As with 3 Women, I see where I could bust out several skeins of red string and start making all kinds of connections as I interpret and infer and analyze my heart out. But also as with 3 Women, I think I'll be content to watch Images time and again, fully enraptured by its strange, eerie world.


Jason Adams said...

Oh yes love IMAGES! That said I have only seen it once and that was several years ago. But I felt it in my gut when you showed that series of images where York watches herself from the hilltop. Just stellar stuff. Def one I should revisit this spooky season. Incredible vibes.

Richard said...

We saw The Shout, which also features Susannah York, a few weeks ago. She's perfect in these weird dreamy "did that happen?" movies.

Stacie Ponder said...

@Jason--that scene was SO UNNERVING! I'm not sure if it was simply the way it was shot, how unexpected it was, or Stomu Yamashta's spooky sfx or all three or what, but I actually gasped haha

@Hors--Somehow I'd never heard of or seen The Shout but having just watched the trailer, now I must. Looks weird and what a cast!

Geeeeez I loved Images! I'm watching it again on the next soggy day that comes along.

Steve K said...

My introduction to Altman was in 1980, when my mom dropped my 13-year-old-self off at the theater to see H.E.A.L.T.H. because I loved Carol Burnett. I was the only person in the theater. I was also baffled because it wasn't comedy in the way I was used to comedy. But because this movie has been buried and is really hard to find, I'm one of the few people I know who's actually seen it (even though I barely remember it). I would love to have the opportunity to see it again.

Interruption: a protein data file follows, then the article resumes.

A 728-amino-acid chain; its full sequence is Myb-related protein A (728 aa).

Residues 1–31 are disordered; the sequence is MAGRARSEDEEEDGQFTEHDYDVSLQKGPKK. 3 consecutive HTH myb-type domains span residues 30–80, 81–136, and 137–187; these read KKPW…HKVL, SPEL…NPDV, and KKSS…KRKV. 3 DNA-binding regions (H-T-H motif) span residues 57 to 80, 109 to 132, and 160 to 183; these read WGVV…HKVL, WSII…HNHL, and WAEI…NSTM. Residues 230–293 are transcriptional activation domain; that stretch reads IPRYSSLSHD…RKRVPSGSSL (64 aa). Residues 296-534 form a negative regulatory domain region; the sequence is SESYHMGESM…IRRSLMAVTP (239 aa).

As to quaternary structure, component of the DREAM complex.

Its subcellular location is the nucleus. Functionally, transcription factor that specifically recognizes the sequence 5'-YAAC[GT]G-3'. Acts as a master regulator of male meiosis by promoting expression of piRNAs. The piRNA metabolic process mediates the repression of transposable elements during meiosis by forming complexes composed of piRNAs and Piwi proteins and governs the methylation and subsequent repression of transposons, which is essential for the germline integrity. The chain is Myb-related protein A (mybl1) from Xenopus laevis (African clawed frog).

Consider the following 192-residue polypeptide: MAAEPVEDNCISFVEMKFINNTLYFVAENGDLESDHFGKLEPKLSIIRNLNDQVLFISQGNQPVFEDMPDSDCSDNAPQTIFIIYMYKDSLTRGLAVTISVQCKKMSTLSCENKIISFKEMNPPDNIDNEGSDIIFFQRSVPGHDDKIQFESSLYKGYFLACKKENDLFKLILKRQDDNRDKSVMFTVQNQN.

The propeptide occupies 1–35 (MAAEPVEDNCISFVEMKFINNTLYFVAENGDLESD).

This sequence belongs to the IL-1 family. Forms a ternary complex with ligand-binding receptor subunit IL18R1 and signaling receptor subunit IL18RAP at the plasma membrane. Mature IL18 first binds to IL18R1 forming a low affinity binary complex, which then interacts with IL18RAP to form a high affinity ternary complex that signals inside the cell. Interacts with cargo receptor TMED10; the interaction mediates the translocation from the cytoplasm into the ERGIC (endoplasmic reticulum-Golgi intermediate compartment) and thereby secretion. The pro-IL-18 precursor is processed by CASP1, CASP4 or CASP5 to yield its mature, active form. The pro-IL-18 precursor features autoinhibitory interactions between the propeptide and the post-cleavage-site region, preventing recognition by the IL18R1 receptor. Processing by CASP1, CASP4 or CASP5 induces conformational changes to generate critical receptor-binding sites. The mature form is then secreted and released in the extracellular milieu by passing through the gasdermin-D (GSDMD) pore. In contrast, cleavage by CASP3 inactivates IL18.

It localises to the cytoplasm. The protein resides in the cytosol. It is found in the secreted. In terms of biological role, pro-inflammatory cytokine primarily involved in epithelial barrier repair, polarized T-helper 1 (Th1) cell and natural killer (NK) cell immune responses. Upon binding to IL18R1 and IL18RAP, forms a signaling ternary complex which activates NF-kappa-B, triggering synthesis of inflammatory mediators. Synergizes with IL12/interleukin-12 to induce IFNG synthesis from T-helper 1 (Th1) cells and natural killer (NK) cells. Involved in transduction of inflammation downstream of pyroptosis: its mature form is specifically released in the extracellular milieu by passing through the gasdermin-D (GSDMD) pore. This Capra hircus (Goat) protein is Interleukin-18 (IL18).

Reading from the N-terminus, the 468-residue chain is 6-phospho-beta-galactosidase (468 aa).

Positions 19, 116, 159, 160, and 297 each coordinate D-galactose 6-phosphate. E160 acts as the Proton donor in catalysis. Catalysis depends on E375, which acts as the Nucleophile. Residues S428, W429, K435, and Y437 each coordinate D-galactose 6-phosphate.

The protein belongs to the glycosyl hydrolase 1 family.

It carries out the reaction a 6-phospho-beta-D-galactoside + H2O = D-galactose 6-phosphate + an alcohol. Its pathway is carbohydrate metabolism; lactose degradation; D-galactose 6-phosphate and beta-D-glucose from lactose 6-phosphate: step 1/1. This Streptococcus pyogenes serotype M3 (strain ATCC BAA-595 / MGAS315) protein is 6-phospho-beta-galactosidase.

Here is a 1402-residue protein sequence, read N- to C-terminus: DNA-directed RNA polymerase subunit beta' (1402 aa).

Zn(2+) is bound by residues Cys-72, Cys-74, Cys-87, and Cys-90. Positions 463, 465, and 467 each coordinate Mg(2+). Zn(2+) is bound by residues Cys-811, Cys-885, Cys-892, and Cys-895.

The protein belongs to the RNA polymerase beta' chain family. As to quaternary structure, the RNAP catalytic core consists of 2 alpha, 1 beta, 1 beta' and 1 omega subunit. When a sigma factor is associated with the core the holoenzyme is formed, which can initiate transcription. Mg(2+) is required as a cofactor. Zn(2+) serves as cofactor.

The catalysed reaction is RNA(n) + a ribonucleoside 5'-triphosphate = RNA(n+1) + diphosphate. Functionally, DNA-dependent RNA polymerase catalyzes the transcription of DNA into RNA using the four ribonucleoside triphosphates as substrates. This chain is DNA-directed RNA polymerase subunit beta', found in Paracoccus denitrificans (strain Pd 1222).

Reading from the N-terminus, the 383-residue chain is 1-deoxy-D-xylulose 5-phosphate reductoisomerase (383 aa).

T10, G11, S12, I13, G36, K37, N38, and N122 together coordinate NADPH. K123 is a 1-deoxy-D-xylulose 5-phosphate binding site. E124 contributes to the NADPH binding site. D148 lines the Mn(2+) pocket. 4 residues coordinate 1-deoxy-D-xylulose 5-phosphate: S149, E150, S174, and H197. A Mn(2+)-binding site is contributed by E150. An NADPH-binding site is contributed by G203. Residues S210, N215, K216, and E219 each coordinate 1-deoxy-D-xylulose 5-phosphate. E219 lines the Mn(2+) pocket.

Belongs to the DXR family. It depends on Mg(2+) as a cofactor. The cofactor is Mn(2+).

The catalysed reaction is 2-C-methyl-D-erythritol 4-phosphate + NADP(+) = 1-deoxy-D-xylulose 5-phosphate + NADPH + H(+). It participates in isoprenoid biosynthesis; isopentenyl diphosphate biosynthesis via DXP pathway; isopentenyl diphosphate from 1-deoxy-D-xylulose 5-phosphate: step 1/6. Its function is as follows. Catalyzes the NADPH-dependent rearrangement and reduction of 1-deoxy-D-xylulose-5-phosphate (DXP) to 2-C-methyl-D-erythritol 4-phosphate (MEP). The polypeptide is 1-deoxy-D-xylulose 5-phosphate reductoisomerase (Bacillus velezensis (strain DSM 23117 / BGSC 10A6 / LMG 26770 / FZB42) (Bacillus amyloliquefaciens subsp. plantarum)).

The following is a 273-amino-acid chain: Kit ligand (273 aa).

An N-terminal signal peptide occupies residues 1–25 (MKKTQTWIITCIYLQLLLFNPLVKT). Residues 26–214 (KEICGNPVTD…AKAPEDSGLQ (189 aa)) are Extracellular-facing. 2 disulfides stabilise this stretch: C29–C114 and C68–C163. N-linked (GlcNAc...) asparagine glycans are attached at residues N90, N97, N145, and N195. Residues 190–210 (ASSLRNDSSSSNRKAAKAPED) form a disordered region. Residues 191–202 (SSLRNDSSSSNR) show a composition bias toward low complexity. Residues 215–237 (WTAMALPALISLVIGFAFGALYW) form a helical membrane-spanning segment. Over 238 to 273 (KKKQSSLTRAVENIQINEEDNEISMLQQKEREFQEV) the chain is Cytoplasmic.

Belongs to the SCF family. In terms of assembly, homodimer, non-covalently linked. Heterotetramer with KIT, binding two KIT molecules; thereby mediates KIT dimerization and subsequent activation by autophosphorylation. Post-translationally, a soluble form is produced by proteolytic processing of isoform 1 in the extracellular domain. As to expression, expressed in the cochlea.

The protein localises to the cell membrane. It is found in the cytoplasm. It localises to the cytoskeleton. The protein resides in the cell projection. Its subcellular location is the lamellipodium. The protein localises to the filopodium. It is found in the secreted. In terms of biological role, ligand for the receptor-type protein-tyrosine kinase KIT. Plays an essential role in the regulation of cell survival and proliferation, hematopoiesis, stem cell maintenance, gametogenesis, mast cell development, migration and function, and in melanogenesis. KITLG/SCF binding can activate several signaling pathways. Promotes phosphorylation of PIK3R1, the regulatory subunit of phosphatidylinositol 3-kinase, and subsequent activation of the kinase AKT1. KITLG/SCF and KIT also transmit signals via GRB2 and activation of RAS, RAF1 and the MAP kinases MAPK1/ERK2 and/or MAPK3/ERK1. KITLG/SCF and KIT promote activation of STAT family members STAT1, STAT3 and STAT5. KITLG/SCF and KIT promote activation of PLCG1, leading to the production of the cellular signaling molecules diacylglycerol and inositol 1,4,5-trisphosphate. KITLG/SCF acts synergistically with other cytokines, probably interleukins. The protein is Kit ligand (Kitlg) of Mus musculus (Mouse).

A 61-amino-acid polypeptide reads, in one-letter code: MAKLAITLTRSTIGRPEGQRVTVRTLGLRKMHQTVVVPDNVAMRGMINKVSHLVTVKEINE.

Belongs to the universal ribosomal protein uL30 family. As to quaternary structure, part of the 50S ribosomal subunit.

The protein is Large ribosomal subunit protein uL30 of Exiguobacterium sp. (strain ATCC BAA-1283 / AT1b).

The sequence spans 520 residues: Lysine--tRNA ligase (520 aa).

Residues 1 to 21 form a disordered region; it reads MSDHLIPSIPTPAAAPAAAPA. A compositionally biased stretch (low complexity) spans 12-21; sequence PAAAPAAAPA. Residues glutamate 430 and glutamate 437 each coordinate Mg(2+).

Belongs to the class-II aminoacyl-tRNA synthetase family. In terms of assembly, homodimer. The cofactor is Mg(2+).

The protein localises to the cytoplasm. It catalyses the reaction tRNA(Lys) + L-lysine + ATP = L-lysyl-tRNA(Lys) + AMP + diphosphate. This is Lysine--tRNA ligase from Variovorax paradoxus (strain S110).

I know 3 Women isn't a horror film per se, but some of the scenes between Duvall and Spacek feel to me like they're almost horror, especially when Pinky sort of SWFs Millie, personality-wise.

SHOCKTOBER is proving useful because I'd never heard of Images and now I have another one for my list.

Marty said...

This sounds similar to 2009's "Triangle". I'll give it a looksee!

Stacie Ponder said...

Final Girl readers have exquisite taste *nail polish emoji* and so it's a delight to dive into that huge list of favorite films, that's for sure. So many great movies to discover, I'm loving it.

Riccardo said...

I'm glad this came back to my attention. I saw it four decades ago when I was, like, 16 or 17 and I may have found it "interesting" but there's more here than that on second watch. It's hard for me now not to see it as a gender swap of Bergman's "Hour of the Wolf" (which surprised me when it appeared on people's SHOCKtober lists over the years since it never occurred to me that it was a horror film), but "Hour" keeps its distance by focusing on the lover (Liv Ullman) of the artist descending into madness (Max von Sydow) and he never seems to actively fight his downward spiral as Cathryn does in this movie. Though which is worse? Fighting and losing or not fighting and losing? Maybe I should watch "Hour of the Wolf" again.

I saw "The Shout" back when it was making the art house circuit. It doesn't make a lot of sense, but it's based on a short story that does make more sense, IIRC.

@SteveK: HealtH/Health/H.E.A.L.T.H. may be my favorite Altman film. I watched it many times on pay TV in the early 1980s and even made a cassette of the audio track (pre-VCR). It was an early screen role for Alfre Woodard and she steals the show every time she's on screen.

Nicholas Kaufmann said...

This sounds really good! I have to hunt this movie down!